To prevent a complete collapse of the banking system, European governments came to the rescue of their banks with urgent support of an unprecedented scale. 1.6 trillion euros, the equivalent of 13 % of the EU’s annual GDP were committed between 2008 and 2011.
The EU also launched a Europe-wide recovery programme to safeguard jobs and social protection levels and to support economic investment. In this way, bank runs were avoided and European savings were protected.
The euro broadly maintained its value and successfully shielded euro zone countries from the worst effect of the economic crisis by providing EU companies with a stable playing field for international trade and investment. But this effort took its toll, especially because most of this money had to be borrowed.
The economic and financial crisis has demonstrated that the EU’s banking system is vulnerable to shocks. A problem at one bank can spread quickly to others, affecting depositors, investment and the overall economy. In response, the EU and its member countries have been strengthening financial sector supervision.
As part of the reforms, 3 European supervisory bodies were set up to help coordinate the work of national regulators and ensure EU-level rules are applied consistently.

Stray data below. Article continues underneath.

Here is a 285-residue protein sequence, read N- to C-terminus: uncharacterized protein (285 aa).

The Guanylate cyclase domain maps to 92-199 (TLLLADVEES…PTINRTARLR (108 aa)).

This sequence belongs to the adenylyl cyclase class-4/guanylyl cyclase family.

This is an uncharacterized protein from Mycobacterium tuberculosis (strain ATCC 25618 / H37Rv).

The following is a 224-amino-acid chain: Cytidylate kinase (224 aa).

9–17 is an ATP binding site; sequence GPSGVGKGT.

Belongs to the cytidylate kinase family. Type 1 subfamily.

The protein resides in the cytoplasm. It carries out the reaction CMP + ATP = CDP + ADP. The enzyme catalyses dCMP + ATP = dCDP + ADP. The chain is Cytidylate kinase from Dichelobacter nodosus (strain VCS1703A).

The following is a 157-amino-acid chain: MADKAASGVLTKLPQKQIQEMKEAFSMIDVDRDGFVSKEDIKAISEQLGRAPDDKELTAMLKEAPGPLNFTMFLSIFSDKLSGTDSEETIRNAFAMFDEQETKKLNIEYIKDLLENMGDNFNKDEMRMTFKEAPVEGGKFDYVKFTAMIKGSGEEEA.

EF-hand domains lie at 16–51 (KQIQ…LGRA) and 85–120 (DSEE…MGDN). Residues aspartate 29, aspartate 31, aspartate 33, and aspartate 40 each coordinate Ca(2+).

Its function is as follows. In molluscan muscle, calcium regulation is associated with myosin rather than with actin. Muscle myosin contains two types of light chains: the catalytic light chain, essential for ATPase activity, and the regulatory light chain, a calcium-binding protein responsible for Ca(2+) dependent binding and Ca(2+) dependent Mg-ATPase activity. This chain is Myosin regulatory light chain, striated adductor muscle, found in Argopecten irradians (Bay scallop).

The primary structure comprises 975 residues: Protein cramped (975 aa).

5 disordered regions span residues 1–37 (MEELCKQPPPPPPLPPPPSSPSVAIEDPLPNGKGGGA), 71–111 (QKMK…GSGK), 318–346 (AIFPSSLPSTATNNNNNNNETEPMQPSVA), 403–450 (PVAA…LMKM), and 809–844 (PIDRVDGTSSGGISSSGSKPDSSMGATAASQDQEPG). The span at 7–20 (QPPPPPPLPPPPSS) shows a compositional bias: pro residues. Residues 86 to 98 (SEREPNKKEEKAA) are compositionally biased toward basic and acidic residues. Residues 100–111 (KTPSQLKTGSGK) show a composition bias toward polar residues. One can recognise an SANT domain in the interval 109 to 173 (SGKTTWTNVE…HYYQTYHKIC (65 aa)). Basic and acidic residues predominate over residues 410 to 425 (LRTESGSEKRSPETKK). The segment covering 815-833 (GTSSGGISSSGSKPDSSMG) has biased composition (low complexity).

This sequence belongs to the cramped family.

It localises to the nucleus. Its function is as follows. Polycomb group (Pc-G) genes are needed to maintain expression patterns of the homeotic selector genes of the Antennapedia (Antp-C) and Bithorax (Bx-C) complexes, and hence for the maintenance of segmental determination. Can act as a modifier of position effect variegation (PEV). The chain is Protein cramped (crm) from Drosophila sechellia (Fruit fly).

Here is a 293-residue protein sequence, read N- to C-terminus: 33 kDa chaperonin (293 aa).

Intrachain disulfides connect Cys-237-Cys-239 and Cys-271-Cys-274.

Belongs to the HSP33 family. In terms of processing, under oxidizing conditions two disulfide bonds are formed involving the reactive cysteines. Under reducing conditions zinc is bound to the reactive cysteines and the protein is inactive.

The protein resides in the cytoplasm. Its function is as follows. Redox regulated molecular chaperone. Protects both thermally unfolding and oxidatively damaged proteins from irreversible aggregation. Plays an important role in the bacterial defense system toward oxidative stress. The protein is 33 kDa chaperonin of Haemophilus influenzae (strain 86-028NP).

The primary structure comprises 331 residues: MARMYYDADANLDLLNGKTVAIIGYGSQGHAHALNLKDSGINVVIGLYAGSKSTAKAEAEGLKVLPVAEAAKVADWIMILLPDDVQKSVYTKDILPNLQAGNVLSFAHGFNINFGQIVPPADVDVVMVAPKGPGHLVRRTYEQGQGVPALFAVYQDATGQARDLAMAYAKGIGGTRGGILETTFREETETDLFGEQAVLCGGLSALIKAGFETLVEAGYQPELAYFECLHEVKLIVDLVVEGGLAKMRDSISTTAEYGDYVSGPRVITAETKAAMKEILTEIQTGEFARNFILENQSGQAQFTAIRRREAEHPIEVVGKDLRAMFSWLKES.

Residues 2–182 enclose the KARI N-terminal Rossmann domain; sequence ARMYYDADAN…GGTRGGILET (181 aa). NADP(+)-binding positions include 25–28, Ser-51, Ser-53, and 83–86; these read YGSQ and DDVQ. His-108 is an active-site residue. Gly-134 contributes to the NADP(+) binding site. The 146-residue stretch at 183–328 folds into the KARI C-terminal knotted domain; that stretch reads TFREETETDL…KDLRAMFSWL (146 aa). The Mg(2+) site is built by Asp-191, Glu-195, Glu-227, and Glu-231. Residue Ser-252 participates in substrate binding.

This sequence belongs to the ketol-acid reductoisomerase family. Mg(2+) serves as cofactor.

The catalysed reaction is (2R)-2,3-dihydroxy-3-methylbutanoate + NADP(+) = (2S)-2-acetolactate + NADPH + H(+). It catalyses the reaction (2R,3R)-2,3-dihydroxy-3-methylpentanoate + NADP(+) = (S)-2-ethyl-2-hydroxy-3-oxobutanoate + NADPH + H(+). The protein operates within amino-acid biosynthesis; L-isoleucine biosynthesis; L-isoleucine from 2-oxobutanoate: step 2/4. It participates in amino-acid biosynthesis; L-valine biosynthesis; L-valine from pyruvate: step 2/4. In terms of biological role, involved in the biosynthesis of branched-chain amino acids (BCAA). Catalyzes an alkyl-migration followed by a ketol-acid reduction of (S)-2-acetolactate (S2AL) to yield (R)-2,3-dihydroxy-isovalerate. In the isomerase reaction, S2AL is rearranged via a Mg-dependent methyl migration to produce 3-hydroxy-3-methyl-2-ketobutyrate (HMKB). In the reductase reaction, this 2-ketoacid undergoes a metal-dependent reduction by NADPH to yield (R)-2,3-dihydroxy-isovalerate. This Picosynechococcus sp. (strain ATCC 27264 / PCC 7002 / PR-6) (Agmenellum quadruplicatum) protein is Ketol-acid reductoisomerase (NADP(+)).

European financial supervision is being stepped up to ensure that banks are better capitalised, behave responsibly and are able to lend money to households and businesses. This paves the ways for Banking Union to make sure that people’s deposits are protected and taxpayers are not forced to pay for the failure of banks.
The Banking Union is a natural complement to the Economic and Monetary Union. It addresses the weaknesses that were revealed by the crisis. Soon banks in every country that uses the euro will report to a common supervisor, the European Central Bank. Moreover, decisions on how to handle a failing bank will be taken centrally, according to a common set of rules that have been designed to minimise the cost to tax payers.
Depositors across Europe will also be better protected. Through these measures nearly 30 more, the EU is working to build a more effective financial sector based on stronger, more resilient banks and sounder regulation and supervision.
As the euro area’s independent monetary policy authority, the European Central Bank (ECB) played an important role in containing the crisis with innovative policies. The institution’s decision to lend banks as much as they needed at low rates and for as long as three years, helped to calm markets by ensuring that banks would be able to cover their short term needs.
When financial markets became so dysfunctional that they were demanding unreasonably high returns for lending to governments, the ECB devised the Outright Monetary Transactions (OMT) programme, under which it promised to buy the bonds of struggling government to ensure a reasonable rate, provided that they also commit to a programme of economic reforms with the euro area’s assistance fund, the European Stability Mechanism.
Although no country has ever requested the OMT programme to be used, its mere fact of its existence helped to calm financial markets.